5 Hole Paper Tape

Mus.Cat. NEWUC:2003.86 Mnfctr: Creed & Co Ltd Date: 1955 Ser. No: 5270 Model: 7P/N4
Comp: Paper Tape Punch Width: 600 mm Depth: 378 mm Height: 393 mm Weight: 21.5 Kg

Paper Tape Perforator.

When the first computers were being constructed
the only media were either 5-hole paper tape used in the Telegraph Service
or punch cards invented by Herman Hollerith to process the 1890 American census.

This is a five hole paper tape perforator.
Above the keyboard is the container for the reel of blank tape
which is threaded down to the punch at the left.

The coding sheet would be underneath the black horizontal rule.

Note that there is no display or printing of what is being punched.

Close-up of punch.

An electro-mechanical device par excellence.
These devices were built as if they were going to be used in a tank in battle field conditions.

This one needs a good servicing and cleaning.

Rear view of punch.

This is the rear view.
It is made out of cast-iron and steel with a metallic enamel finish.

It weighed 21.5Kg. Go and find something weighing 20Kg, and try lifting it.
If you have a bad back or hernia problem, Don't.

It is almost 50 years old and in very good condition.

Might try powering it on one day, and punching some paper tape!

Pegasus Computer

This description of 5 hole paper tape is as used with the FERRANTI PEGASUS COMPUTER in 1956.
5 hole paper tape was also used with the ILLIAC computer (1952),
and the COLOSSUS computer (1944) constructed to break the coded messages sent by the German military.

Perforator Keyboard

5 hole paper tape can encode 25=32 characters, but a perforator keyboard had 60 keys!

Perforator Keyboard

The keys were in 3 groups. The 28 coloured yellow are operable when the keyboard is in letter shift.
The 28 coloured pink when the keyboard is in figure shift.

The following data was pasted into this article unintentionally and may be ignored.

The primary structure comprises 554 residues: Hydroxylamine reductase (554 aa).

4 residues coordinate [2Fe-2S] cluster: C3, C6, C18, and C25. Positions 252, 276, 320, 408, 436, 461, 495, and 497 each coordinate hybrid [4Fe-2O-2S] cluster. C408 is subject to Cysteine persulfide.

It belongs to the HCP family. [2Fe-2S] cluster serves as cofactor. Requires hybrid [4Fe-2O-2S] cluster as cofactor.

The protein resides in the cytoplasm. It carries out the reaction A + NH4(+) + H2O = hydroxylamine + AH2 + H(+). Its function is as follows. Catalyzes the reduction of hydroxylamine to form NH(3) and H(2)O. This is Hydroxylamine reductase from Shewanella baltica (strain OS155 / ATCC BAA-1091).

The 4 coloured green are operable in either shift.
The RUN OUT key produces blank paper tape continuously while it is depressed.
(Blank character is the same as NUMERIC SHIFT.)

So, for instance, the letter B and the figure 2 both produced the same hole punch code.
How that code was interpreted depended on whether a "FIGURE SHIFT" or a "LETTER SHIFT" was last read.

The following is from "A Programming Manual for the Ferranti Pegasus Computer",
Reference CS.50, ISSUE 1. printed by FERRANTI LTD. October 1955.
Museum Catalogue Number: NEWUC:2004.20

CodeLetter Shift Figure Shift CodeLetter Shift Figure Shift
000.00FS FS 100.00P 0
000.01A 1 100.01Q >
000.10B 2 100.10R
000.11C i* 100.11S 3
001.00D 4 101.00T
001.01E ( 101.01U 5
001.10F ) 101.10V 6
001.11G 7 101.11W /
010.00H 8 110.00X x
010.01I 110.01Y 9
010.10J = 110.10Z +
010.11K - 110.11LS LS
011.00L v 111.00. .
011.01M LF 111.01? n
011.10N Space 111.10 CR
011.11O , 111.11Erase Erase

In HTML (The language used to create WEB pages like this one),
we do not have all the characters used with the PEGASUS computer.

FS is Figure Shift and enables the pink keys.
LF is Line Feed and causes a printer to advance one line.
Space causes a printer to move one character to the right, printing nothing.
LS is Letter Shift locks the pink keys and enables the green keys.
CR is Carraige Return and causes the printer to begin printing at the left end.
Erase is ignored.

The meaning and use of v and n is unknown to the author of this.

But an email received 26 January 2006 throws some light on their use:

I was looking at your museum photographs again and noticed your
uncertainty about the script v and n symbols. Pegasus had an early
primitive higher level programming system called Pegasus Autocode with
variables denoted v1, v2, v3 etc. and integers n1, n2, n3 etc. but which
used the script v and n. You could make statements like

v1=v2+v3 or n1=n1+1

using the standard arithmetic operators. (It also had conditional goto's
and labels if I remember correctly).

Jim Eve.
Back to Paper Tape.